When a bill is heard by a Wyoming legislative committee, there are three typical outcomes: it gets approved, killed, or tabled.
Rarely does a measure get hijacked in broad daylight. But that’s what happened last Friday, when the House Minerals, Business and Economic Development Committee looked at House Bill 205, “Select committee on extractive industry transitions.”
Freshman Rep. Chad Banks (D-Rock Springs), the bill’s sponsor, sought to create a select committee—a working group, essentially—to examine how to help Wyoming communities, workers, and businesses move away from their reliance on the fossil fuel industries.
It was a proactive proposal, the type that’s sorely needed as Wyoming continues to shed fossil fuel jobs and the state becomes desperate for tax revenue.
New Mexico and Colorado both have entire governmental programs and offices dedicated to helping transitioning fossil fuel communities. The new federal administration is developing programs to assist, as well.
Rep. Trey Sherwood (D-Laramie), an HB-205 co-sponsor, explained that the proposed task force was modeled after a previous Wyoming group convened to address coal bankruptcies.
“I don’t like the idea of ‘transition.’ To say it’s a transition is almost a little bit defeatist.”
But the Legislature’s Minerals Committee has for decades worked directly with industry to pass laws that entrench fossil fuels as Wyoming’s dominant economic force.
The members did not want to let any talk of “transitioning” out from under their thumbs.
Rep. Chuck Gray (R-Casper), who is running for Congress on a platform that supports the coal industry, questioned if the bill was even necessary.
“I don’t like the idea of ‘transition,’” Gray said. “To say it’s a transition is almost a little bit defeatist.”
When the meeting ended, HB-205 had been approved, 6 – 3. But the group Banks envisioned had completely changed.
Instead of being an essentially independent group of community stakeholders, it would now become a subcommittee of the Legislature’s Joint Minerals Committee.
Basically, HB-205 sought to create a task force to help Wyoming workers and communities during the global transition away from fossil fuels. Instead, it will be a collection of lawmakers who work hand-in-hand with the fossil fuel industries.
Lawmakers lack on-the-ground knowledge
So what’s the difference? It boils down to membership and intent.
HB-205 intended to bring diverse stakeholders to the table to discuss economic development. But it could now be just one in a slew of proposals to prop up the coal industry.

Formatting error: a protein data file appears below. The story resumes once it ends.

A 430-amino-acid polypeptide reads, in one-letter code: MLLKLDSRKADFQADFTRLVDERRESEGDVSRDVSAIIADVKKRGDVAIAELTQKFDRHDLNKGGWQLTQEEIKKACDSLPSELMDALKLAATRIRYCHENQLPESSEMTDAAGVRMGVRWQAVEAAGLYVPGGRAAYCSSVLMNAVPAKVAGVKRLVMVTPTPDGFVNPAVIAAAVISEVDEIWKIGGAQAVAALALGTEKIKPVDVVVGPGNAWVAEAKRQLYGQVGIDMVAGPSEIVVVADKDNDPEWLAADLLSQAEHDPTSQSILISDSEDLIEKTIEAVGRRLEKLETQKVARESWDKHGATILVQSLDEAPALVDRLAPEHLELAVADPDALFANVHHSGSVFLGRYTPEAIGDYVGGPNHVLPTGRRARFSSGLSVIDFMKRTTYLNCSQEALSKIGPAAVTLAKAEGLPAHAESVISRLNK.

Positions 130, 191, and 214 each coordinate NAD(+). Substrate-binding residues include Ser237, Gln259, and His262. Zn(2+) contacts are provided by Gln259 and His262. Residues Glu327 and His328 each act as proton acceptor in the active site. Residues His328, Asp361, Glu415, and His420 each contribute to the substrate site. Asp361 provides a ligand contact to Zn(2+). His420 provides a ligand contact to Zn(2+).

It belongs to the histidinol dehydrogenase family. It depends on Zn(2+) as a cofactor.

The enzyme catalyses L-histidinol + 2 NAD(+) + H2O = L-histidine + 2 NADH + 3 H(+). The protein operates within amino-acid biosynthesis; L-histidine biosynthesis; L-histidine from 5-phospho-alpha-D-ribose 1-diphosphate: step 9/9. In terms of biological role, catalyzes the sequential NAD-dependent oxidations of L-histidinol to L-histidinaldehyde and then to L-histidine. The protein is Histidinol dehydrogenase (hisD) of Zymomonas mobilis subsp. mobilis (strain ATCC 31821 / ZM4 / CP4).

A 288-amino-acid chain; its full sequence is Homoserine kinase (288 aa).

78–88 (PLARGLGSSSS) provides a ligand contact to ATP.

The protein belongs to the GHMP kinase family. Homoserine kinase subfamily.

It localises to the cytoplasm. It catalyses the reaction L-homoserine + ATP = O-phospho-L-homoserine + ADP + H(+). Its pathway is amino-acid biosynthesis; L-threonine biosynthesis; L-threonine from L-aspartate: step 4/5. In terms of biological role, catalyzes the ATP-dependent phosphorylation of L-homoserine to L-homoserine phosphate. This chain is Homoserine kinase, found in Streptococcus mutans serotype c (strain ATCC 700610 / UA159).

The select committee originally proposed by HB-205 would have included three members each appointed by the Legislature’s House Speaker and Senate President, working with three liaisons named by the governor.
“Sitting in your office, isolated from Wyoming people, you are not the smartest person in the room.”
Their work would have been coordinated with the Wyoming Business Council and the Wyoming Energy Authority. Agencies like the Department of Workforce Services could become involved.
Under the new subcommittee arrangement, however, House Minerals Committee chairman Mike Greear (R-Worland) would name three members, while Senate Minerals Co-chairman Jim Anderson (R-Casper) would appoint two.
On Friday, Greear said the subcommittee will just work with whomever Gov. Mark Gordon wants to send to the meetings.
Steff Kessler, of the Wyoming Outdoor Council, told lawmakers that the problem with making the group a Legislative subcommittee is that the scope of ideas and experience dramatically shrinks.
“Sitting in your office, isolated from Wyoming people, you are not the smartest person in the room,” Kessler said. “You’ve got to get out, talk to people, you’ve got to engage with communities. This bill actually gets the Legislature out on the road, listening to Wyoming people and hearing some ideas about what could be done, and I think that’s a great resource.”
Banks’ bill didn’t spell out exactly what a successful transition would involve for Wyoming. But it’s clear that something must be done to keep places like his hometown, Rock Springs, from turning into ghost towns.
When utility company PacifiCorp announced last year that no workers will lose their jobs when the Jim Bridger Power Plant outside Rock Springs starts shutting down units in 2023, Banks took note of what the corporation didn’t say.
“It doesn’t guarantee that those jobs will stay in Wyoming,” he told Better Wyoming. “They may be moved out of state. The closure has huge potential ramifications for my community.”
The same holds true for the Naughton plant in Kemmerer and the Dave Johnston facility in Glenrock. Meanwhile, what will happen to Gillette and other Powder River Basin communities as coal mines close and jobs go away?
“This isn’t a Kemmerer or Rock Springs or Gillette issue, this is a Wyoming issue,” said Shannon Anderson, attorney for the Powder River Basin Resource Council. “These communities are going to lose their tax base, but the question of how we build jobs and a new economy is a statewide conversation.”
Banks told Better Wyoming he’s hopeful that a subcommittee will have the same impact as his original bill. He’d like to see members have listening sessions and invite residents to town hall meetings.
“What I’d like to see them do is focus on those impacted communities and how we can help them,” Banks said. “It may be some legislation; it may be some grant opportunities with the Business Council.”
Anderson said she’s concerned that relegating the work to a legislative subcommittee won’t result in new ideas. “It’s the same conversation we’ve been having for 20 years.” she said. “I doubt if we’ll go anywhere new, but we’ll see.”
The bill now proceeds to the full House for deliberation.